Friday, 15 April 2011

Public Art Action Forum: A Review

Thanks again to Kristy Trinier for facilitating our afternoon discussion and for her wonderful lecture in the evening. Thank you also to the participants of both sessions held at MacDonald Island park. It was wonderful to hear the discussions around the room and to see the excitement of the participants as Kristy shared her experience, knowledge and personal anecdotes. We are currently working to compile the information that was gathered during the afternoon session for review.

For those of you who were not able to attend yesterday's initiative here is a brief recap of the day's events.

From 2 - 4:30 p.m the Public Art Director of the Edmonton Arts Council, Kristy Trinier facilitated a information session and group discussion centred on Public Art and the various policies and practices of contemporary programs. She started the afternoon with a PowerPoint presentation which gave a descriptive history of Public Art as well as contemporary practices, controversies and related policies. With the conclusion of the presentation the participants formed small groups and discussed questions posed by Kristy. The round table discussions were based on a theme, the whole room was given a theme and then each table a specific questions. The themes and questions progressed each time, building upon the responses of the previous. For example:

First Theme: What does our city look like visually right now?
Table 1. What colours/lines/patterns are most visible?

Second Theme: Do you feel and see the culture of your community visually?
Table 1. Does the city visually reflect the people and vitality of our community? If so, how was this connection established? If no, how do you create the connection?

In the room there were seven easels, each easel held a pair of images. Each pair represented two Public Art projects of a similar nature. For example there is an image below of the 'Architecture Pair'. On the left is an image from the Alberta Art Gallery in Edmonton, featuring the creative design of the Randall Stout Architects, Inc. On the right is an image of international artist, Antonia Hirsch's, 'Double Blind' work which is located in Vancouver Community College’s Broadway Campus building. These two images show different ways to engage the interior of a building - for the left project the concept of art was worked into the fabric of the structure, on the rights the work was applied post production in a way that utilizes the space and context of the location. The participants of both the afternoon and evening sessions were given seven tickets each, and were asked to pick one image from each pair that they preferred - dropping their ticket into the envelope below the winning image. Stay tuned - we will tabulate the scores and post the rest of the images on the blog next week.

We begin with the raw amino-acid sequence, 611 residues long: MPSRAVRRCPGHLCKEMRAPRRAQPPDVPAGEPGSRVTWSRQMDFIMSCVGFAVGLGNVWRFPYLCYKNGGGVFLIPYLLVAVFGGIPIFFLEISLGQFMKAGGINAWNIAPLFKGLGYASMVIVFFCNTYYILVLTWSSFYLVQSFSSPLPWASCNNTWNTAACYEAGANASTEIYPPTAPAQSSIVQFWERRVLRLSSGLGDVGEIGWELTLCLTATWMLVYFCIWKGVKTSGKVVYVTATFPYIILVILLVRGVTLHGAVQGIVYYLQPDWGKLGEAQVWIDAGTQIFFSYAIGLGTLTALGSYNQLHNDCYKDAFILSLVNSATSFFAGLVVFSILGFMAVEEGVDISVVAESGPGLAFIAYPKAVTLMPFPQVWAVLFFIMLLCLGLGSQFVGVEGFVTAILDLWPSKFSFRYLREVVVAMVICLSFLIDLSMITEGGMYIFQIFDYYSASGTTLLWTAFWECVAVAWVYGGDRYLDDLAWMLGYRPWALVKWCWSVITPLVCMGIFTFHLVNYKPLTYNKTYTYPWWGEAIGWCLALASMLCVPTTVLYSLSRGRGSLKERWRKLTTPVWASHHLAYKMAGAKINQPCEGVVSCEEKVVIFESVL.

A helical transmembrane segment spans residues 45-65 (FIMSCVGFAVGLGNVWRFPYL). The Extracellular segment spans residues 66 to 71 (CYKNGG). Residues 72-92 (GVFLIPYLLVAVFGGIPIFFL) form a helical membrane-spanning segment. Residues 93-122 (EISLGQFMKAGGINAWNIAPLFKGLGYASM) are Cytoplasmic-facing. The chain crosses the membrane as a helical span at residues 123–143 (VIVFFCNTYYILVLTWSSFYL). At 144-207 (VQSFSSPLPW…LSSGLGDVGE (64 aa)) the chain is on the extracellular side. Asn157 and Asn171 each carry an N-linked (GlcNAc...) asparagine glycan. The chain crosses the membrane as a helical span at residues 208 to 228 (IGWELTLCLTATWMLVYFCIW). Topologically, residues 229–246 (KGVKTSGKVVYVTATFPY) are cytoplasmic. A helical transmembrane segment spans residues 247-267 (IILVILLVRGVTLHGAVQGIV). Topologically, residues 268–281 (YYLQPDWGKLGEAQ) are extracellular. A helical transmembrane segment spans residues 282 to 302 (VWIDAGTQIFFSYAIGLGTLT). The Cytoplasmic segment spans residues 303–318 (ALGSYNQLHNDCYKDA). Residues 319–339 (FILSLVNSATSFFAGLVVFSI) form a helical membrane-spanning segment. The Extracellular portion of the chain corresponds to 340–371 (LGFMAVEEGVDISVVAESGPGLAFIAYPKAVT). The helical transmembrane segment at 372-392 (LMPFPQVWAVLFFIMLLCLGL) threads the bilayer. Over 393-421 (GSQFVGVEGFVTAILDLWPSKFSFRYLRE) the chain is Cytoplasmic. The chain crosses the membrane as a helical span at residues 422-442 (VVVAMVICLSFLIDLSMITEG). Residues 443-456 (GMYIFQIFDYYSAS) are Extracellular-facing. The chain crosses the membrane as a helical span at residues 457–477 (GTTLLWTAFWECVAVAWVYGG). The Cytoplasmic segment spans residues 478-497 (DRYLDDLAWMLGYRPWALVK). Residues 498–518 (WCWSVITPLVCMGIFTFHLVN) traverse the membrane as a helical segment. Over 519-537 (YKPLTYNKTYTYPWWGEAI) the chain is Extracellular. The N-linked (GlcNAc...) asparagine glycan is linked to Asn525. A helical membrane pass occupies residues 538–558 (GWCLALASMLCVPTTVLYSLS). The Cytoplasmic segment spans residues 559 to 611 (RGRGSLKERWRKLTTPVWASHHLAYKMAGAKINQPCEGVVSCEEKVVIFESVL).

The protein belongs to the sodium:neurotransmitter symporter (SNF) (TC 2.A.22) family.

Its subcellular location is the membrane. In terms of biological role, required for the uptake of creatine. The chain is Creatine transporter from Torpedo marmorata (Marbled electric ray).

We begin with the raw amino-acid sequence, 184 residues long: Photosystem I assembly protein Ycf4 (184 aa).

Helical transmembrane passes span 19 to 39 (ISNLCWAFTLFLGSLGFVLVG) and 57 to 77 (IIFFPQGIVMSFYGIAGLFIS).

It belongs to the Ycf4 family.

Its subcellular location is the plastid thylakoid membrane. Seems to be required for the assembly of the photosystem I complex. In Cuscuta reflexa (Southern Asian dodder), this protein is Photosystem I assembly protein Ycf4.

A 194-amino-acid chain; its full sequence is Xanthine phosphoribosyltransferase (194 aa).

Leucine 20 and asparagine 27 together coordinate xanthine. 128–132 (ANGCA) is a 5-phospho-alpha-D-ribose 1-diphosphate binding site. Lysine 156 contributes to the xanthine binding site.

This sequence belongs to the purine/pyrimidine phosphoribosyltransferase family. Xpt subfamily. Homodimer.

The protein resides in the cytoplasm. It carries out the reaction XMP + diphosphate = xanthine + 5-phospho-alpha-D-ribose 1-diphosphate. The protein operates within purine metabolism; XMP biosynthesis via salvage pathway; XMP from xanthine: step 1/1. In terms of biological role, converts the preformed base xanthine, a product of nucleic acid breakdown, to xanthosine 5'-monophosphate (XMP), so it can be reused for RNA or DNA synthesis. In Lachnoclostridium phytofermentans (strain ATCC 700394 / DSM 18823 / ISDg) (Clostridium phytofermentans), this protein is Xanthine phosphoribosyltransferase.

The 7 - 8:30 p.m session was a second presentation from Kristy, elaborating on the content discussed in the afternoon session. The Public Art Action Forum was filled with discussion, debate, questions, and knowledge building.

Thanks again to the supporters of this initiative: The Wood Buffalo Artists Forum, The Fort McMurray Arts and Craft Guild, Keyano College, Wood Buffalo Big Spirit and Events Wood Buffalo.



Here is an article from last Friday's Today publication. Click on the image to enlarge for easy reading.

1 comment:

  1. I was out of town so unfortunately I missed out. Everywhere else I have lived public art is used as landmarks for giving directions, or meeting places. They are great for scavenger hunt clues.

    Public art inspires and leaves visitors with a memory of place.

    Fort McMurray desperately needs more art in public spaces. Is there even a single sculpture anywhere in town? We could have a buffalo campaign, like the moose sculptures in Toronto, or the cow sculptures in Calgary. (decorated to reflect the flavour of each neighbourhood)